In the field of Statistics, the sampling method, also known as the sampling methodology, refers to the systematic process of collecting and evaluating data in order to research a population. The data serves as the foundation, with a vast sample space.

There are several sampling strategies that may be categorized into two classes. All these sampling strategies may require particularly targeting hard-to-reach or difficult-to-approach groups.

### Sampling Methods

Statistics offers several sampling approaches to obtain meaningful data from a population. There are two distinct types of sampling methods:- Sampling method based on the principles of probability theory.
- Non-probability sampling refers to a method of selecting participants for a study that does not include random selection.

### 1. Probability Sampling Overview

- Probability sampling is a method that uses random selection to ensure a representative sample.
- It is more time-consuming and expensive than non-probability sampling but provides a reliable sample.

Types of Probability Sampling

**Simple Random Sampling:**Every item in the population has an equal chance of being selected in the sample.**Systematic Sampling:**Items are selected from the target population by selecting the random selection point and selecting other methods after a fixed sample interval.**Stratified Sampling**: The total population is divided into smaller groups based on certain characteristics.**Clustered Sampling:**Clusters or groups of people are formed from the population set with similar significatory characteristics. Example: Random sampling can be used to select three or four branches as clusters for data collection.

### 2. Non-Probability Sampling Methods Overview

a) Convenience or Haphazard Sampling:

- Assumes all population units are identical, allowing any unit to be selected for the sample.
- Example: vox pop survey where the interviewer selects any person who happens to walk by.
- Selection subject to the biases of the interviewer and whoever happened to walk by at the time of sampling.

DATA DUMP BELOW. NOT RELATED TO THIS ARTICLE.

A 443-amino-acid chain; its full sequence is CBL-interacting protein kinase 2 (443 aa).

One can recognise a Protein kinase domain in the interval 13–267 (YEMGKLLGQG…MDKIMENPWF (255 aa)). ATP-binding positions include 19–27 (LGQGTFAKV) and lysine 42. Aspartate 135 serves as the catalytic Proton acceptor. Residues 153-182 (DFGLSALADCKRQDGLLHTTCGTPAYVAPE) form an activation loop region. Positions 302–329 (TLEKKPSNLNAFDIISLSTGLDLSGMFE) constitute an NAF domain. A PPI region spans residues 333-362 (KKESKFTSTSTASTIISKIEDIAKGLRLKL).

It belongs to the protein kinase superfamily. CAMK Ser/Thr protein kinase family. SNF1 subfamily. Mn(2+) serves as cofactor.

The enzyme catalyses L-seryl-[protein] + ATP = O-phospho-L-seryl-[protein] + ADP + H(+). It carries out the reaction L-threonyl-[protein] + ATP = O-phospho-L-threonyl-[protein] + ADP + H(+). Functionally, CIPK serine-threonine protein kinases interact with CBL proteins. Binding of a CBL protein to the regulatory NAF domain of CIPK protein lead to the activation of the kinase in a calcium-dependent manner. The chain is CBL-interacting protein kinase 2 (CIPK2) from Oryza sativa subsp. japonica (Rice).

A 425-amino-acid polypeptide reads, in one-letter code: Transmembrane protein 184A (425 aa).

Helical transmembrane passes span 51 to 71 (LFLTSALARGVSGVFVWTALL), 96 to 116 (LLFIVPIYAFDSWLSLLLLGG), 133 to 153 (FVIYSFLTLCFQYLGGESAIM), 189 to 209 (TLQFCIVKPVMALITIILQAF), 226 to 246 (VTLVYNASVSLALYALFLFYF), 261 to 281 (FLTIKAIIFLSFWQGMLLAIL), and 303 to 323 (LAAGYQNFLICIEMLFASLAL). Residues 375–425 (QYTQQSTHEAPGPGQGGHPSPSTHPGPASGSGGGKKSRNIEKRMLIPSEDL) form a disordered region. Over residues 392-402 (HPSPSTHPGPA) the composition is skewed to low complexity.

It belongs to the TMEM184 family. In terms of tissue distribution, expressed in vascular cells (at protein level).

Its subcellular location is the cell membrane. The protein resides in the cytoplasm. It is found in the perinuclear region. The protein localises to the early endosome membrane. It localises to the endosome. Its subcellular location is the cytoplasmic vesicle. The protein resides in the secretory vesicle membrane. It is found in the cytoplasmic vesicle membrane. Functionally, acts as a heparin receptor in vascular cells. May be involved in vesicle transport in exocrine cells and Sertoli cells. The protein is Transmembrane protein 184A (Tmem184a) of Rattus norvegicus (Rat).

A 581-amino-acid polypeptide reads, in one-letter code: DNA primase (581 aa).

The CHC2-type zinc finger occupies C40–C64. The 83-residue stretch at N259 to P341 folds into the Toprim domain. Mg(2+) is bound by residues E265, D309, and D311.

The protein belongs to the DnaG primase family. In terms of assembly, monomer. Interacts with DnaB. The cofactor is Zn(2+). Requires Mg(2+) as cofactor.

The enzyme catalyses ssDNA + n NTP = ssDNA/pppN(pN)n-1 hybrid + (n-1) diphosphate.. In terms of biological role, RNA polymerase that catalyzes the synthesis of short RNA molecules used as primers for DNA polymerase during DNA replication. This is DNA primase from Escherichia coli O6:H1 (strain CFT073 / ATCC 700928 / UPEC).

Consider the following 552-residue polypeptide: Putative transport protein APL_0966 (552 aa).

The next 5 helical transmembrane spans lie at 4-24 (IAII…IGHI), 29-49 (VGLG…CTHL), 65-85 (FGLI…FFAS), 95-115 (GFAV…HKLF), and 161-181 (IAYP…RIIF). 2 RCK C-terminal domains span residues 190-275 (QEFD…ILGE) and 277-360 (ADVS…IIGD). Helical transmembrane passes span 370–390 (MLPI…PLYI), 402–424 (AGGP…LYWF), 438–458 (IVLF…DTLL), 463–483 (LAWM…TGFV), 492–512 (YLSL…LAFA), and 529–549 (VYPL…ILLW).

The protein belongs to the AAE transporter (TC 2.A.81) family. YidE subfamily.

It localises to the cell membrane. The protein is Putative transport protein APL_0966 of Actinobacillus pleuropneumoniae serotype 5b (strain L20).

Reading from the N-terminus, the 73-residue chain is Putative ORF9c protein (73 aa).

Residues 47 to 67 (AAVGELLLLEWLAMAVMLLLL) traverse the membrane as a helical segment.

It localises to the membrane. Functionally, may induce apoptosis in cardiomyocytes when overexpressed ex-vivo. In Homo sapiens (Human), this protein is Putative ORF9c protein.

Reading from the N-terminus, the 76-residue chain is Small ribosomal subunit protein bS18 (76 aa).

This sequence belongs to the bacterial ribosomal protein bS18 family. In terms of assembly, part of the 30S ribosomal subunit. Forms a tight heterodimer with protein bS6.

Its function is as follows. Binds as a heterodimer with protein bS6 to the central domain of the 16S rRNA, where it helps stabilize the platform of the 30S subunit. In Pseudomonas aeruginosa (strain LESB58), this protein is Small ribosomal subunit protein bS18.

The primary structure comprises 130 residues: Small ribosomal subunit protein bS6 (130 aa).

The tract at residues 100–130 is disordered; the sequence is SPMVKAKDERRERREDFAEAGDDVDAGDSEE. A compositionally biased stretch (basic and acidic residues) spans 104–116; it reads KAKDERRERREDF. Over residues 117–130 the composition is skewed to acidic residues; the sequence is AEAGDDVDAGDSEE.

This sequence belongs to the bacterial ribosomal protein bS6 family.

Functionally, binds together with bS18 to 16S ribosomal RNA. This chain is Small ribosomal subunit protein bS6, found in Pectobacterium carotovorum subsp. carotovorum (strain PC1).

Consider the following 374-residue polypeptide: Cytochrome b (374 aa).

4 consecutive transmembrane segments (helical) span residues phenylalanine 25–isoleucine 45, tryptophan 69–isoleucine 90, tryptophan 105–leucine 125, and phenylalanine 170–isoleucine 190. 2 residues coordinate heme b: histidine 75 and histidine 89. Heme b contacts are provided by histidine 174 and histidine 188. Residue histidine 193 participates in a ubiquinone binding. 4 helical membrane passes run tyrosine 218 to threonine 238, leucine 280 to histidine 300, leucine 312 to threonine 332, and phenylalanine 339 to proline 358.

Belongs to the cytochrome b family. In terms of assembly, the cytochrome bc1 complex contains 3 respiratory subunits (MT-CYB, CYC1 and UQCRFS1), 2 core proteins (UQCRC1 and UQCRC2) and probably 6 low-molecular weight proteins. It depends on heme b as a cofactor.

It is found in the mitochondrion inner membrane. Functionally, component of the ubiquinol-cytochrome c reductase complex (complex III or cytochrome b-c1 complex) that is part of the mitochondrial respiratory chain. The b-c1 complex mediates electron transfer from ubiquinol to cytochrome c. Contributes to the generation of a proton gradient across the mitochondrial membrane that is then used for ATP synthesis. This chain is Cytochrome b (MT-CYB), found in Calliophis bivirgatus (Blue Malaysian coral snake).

- Respondents are volunteers, usually screened to get a set of characteristics suitable for the survey.
- Can be subject to large selection biases, but sometimes necessary.
- Example: callers to a radio or television show, where only those who care strongly enough about the subject tend to respond.
- Often used for focus groups or in-depth interviews.

C) Judgement Sampling:

- Sampling done based on previous ideas of population composition and behavior.
- An expert with knowledge of the population decides which units in the population should be sampled.
- Subject to the researcher’s biases and potentially more biased than haphazard sampling.
- Can be useful in exploratory studies, such as selecting members for focus groups or in-depth interviews.

D) Quota Sampling:

- One of the most common forms of non-probability sampling.
- Sampling done until a specific number of units (quotas) for various sub populations have been selected.
- Quota sampling is preferable to other forms of non-probability sampling because it forces the inclusion of members of different sub populations.
- Unlike stratified sampling, quota sampling uses a non-random method, leaving the interviewer to decide who is sampled.

E) Snowball and Crowdsourcing in Research

- Snowball sampling is a method used to find rare or hard-to-reach populations, such as people with disabilities, homeless people, drug users, or non-organized groups.
- However, some individuals or subgroups may not be included in the sample.

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